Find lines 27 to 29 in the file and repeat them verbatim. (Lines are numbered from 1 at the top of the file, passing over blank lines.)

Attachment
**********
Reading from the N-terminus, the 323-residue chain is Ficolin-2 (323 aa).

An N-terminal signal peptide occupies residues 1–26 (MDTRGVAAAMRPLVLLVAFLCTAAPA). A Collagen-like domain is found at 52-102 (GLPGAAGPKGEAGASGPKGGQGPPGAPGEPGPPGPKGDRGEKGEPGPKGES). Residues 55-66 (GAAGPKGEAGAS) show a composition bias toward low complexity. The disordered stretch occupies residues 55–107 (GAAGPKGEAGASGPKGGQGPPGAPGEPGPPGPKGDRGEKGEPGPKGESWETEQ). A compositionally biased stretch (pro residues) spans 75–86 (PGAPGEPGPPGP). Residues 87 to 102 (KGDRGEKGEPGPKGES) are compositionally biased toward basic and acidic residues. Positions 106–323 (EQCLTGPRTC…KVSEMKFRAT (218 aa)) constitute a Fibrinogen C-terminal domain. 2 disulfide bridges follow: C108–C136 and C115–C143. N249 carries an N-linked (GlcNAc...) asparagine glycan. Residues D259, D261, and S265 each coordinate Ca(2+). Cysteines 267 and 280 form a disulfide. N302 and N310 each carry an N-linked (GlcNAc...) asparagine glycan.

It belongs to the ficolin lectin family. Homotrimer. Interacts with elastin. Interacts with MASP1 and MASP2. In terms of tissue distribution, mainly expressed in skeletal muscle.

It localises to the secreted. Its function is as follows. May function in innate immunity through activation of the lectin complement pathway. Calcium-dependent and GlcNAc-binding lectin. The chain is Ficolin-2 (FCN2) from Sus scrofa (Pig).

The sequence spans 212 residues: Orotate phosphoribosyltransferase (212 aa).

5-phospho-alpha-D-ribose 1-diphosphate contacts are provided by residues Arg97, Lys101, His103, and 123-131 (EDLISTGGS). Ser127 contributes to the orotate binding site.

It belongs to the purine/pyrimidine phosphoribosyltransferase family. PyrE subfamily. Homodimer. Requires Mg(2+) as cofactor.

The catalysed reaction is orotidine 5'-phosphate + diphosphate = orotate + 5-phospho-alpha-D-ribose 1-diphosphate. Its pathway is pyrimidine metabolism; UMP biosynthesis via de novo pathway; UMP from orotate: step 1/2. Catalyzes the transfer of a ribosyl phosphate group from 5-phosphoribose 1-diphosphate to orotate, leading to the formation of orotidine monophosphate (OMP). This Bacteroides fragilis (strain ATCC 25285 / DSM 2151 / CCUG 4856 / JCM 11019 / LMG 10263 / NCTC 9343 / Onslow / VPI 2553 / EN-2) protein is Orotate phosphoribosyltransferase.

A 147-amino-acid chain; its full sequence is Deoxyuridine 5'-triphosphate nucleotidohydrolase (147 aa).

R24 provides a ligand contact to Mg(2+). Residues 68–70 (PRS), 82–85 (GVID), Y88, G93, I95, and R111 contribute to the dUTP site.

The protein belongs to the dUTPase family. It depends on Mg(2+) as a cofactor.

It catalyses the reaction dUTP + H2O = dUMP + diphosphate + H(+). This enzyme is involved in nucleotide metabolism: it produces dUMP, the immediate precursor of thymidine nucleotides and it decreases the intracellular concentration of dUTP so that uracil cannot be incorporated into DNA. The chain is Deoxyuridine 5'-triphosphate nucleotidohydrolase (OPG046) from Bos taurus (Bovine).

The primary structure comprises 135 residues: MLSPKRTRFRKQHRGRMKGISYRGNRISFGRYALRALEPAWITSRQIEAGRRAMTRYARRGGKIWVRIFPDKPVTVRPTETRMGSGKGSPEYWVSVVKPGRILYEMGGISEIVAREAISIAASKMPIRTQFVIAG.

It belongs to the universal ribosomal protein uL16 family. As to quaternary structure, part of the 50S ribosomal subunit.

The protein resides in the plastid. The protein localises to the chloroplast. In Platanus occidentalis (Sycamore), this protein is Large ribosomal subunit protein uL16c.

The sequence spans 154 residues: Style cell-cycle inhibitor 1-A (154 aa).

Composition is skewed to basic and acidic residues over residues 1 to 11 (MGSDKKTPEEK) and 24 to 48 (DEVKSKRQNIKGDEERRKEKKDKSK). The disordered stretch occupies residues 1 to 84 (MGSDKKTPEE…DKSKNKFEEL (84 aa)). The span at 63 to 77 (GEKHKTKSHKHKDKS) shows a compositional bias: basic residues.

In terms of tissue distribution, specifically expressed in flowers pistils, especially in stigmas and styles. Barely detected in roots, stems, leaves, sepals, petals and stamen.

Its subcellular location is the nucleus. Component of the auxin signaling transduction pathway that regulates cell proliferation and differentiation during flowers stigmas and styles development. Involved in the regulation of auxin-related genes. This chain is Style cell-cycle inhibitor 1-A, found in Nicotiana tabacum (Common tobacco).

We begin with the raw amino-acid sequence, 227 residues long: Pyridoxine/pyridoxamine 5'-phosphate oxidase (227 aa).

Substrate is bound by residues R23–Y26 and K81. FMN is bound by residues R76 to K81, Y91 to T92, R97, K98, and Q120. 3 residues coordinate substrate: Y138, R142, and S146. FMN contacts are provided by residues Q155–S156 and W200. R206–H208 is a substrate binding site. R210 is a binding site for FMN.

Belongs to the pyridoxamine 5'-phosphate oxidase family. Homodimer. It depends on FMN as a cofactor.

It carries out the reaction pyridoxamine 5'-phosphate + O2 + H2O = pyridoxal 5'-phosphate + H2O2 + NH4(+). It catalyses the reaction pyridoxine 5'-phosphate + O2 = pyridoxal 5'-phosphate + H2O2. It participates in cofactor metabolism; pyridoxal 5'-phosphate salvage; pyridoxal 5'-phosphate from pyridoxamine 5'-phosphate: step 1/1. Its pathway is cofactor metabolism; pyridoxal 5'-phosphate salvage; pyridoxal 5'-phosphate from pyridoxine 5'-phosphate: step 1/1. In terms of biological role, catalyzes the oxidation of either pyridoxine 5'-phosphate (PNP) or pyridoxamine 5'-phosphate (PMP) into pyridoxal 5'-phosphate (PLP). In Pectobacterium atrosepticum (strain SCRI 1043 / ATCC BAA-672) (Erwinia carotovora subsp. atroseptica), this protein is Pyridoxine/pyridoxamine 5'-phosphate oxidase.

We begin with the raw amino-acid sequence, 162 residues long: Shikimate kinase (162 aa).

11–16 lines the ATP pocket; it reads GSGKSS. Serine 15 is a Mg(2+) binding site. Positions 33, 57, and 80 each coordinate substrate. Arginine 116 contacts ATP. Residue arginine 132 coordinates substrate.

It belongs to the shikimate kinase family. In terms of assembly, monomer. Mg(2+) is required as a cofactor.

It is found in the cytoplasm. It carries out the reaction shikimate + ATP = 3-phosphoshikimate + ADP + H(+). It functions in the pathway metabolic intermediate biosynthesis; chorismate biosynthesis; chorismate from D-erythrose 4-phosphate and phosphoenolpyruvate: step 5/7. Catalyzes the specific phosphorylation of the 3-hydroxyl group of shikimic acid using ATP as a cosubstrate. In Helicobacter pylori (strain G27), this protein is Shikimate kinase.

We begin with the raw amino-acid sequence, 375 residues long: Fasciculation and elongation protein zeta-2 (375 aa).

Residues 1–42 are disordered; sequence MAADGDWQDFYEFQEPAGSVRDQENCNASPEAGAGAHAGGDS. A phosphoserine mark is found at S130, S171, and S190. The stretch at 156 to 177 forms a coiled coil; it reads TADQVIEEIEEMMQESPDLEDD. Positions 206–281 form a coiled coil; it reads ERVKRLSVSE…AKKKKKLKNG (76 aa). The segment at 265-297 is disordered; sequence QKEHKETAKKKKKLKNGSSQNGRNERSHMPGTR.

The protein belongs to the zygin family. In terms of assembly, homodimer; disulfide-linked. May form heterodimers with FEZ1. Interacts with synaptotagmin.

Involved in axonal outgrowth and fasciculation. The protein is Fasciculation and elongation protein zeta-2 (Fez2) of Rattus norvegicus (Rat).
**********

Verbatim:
It is found in the cytoplasm. It carries out the reaction shikimate + ATP = 3-phosphoshikimate + ADP + H(+). It functions in the pathway metabolic intermediate biosynthesis; chorismate biosynthesis; chorismate from D-erythrose 4-phosphate and phosphoenolpyruvate: step 5/7. Catalyzes the specific phosphorylation of the 3-hydroxyl group of shikimic acid using ATP as a cosubstrate. In Helicobacter pylori (strain G27), this protein is Shikimate kinase.

We begin with the raw amino-acid sequence, 375 residues long: Fasciculation and elongation protein zeta-2 (375 aa).

Residues 1–42 are disordered; sequence MAADGDWQDFYEFQEPAGSVRDQENCNASPEAGAGAHAGGDS. A phosphoserine mark is found at S130, S171, and S190. The stretch at 156 to 177 forms a coiled coil; it reads TADQVIEEIEEMMQESPDLEDD. Positions 206–281 form a coiled coil; it reads ERVKRLSVSE…AKKKKKLKNG (76 aa). The segment at 265-297 is disordered; sequence QKEHKETAKKKKKLKNGSSQNGRNERSHMPGTR.